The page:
We still find watching Leona perform an experience not entirely unlike watching paint dry, or something even more boring, like watching Westlife sing live. Very good, musical, beautiful paint, admittedly, but still paint. Bridge Over Troubled Water was her song of choice and while, yes, she sang it brilliantly and there can be no quibbling over the notes she hit and her command of the melody line, there's just no personality or originality in that makes it a Leona performance, rather than just a performance. She could, frankly, do a good job singing pretty much anything, and that is kinda what the problem is. "Everyone is buzzing about you in America", claimed Simon, who'd been in LA for the week, something Louis was at pains to draw attention to at every possible opportunity in a rather irritating way, but we somehow find it hard to believe that anyone in America even knows that our series of X Factor is on air right now, let alone takes any sort of interest in the contestants.

Ben, apparently, is not coping with the pressure very well. If he's feeling this stressed at this stage in the competition then god knows what he'll be like if he does, as is being widely predicted, make it through to the final. Perhaps we'll see a live on-stage breakdown. But if the nerves are getting to him, then they didn't show while he performed A Little Help From My Friends - the Joe Cocker version, naturally - even if they did appear to be affecting his backing singers, who were awful. It was pretty much exactly what you'd expect from Ben, although Louis seems less keen to tell him not to be such a one trick pony, preferring instead to call him powerful and claim there's a gap in the market for such an act. Something we're not entirely convinced about, but what do we know? We still reckon there's a market for a Girl Thing comeback.

Last, and certainly least, we have The MacDonald Brothers who received a confidence boost after meeting Westlife, and we're not surprised. It must be nice to realise that it is possible to carve out a successful career in the music industry despite being a set of pug ugly, charisma free rocks with all the musical talent of a gerbil. Demonstrating once again their talent for finding the nadir of a groups recorded output, and finding the nadir of Wet Wet Wet's career is some task, but they managed it, choosing to give us Love is All Around (And yes, we know The Troggs did it originally, but there's was definitely the WWW version), with the sort of cheesy, embarrassing pointlessness we've come to expect from them now. The only thing that's around them is the stench of failure and the unpleasant hint of vague incest as they still insist upon singing their songs to each other. If they want to do a song which two brothers can sing why not do Two Little Boys, at least it'd be appropriate for both their relationship and their level of talent. The judges gave their usual comments and the brothers responded by saying that they were doing it for the public and not for Simon, which clearly isn't true. If they were doing what the audience wanted we'd all be waking up tomorrow to headlines about two brothers found hanged in their dressing room.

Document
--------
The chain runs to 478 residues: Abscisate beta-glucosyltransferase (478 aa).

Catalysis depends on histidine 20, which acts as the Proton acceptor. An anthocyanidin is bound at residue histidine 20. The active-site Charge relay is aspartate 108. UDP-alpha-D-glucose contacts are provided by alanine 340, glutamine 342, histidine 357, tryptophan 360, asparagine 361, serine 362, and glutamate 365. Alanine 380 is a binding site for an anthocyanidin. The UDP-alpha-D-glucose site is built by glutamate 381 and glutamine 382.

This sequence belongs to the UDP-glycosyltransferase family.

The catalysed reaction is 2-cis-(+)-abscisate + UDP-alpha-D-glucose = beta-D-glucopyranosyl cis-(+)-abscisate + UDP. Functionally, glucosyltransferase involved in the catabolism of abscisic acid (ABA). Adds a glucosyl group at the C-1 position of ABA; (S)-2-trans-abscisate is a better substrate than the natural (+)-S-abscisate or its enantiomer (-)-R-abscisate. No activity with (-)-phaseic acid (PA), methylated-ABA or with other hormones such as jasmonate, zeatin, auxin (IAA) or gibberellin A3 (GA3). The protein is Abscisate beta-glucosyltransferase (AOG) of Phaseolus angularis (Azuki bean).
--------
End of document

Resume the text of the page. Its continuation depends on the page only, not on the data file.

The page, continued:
After Westlife and Delta Goodrem fulfil their contract by grunting unpleasantly through their version of All Out of Love it's time for the results and oh for fuck's sake, the first two acts that are safe are The MacDonald Brothers and Ray. What exactly do these two acts need to do before the audience turns on them? They could come on stage and drown a kitten and probably still have the public wanting more. Anyway, despite what should have happened, the actual acts facing the chop this week are Robert, hooray!, and Eton Road, boo! Simon, who has the casting vote, promises that he'll be judging purely on performances, "Which means Robert, you're slightly ahead", and Eton Road's faces promptly drop and we prepared to say our farewells to them. Robert's second performance was full of even more vomit inducing fake sincerity and attempts to make his performance moving, which it was, in the bowels sense. Eton Road didn't really up their game enough second time around and while it was definitely better, it still sounded more like four random strangers singing along, rather than a band. Louis was in tears as he sent home Robert, while Sharon was less fussed as she sent Eton Road home, but she did take the time to point out that they provided the fun factor for the contest. Simon, after a bit of preamble, decided that he was going to keep the act who would progress furthest in the contest and thankfully that meant that Robert, for whom this was his third week in the bottom two, was taking the long walk back to the obscurity from whence he came. His dead sister may have saved him last week but, as Nikitta can testify, deceased relatives can only carry you so far. Robert took his failure with the sort of humility we've come to expect from him, stating that "It's not the last you've heard of me, I've been doing this game for a long time". which may be true, but given that up until now every door has been slammed firmly shut in your face it hardly bodes well for the future.

Kate may or may not have mentioned who the special guest is next week. We got distracted by the Hitori puzzle we'd been attempting to solve during the commercial breaks. Sometimes our Saturday nights are just too exciting.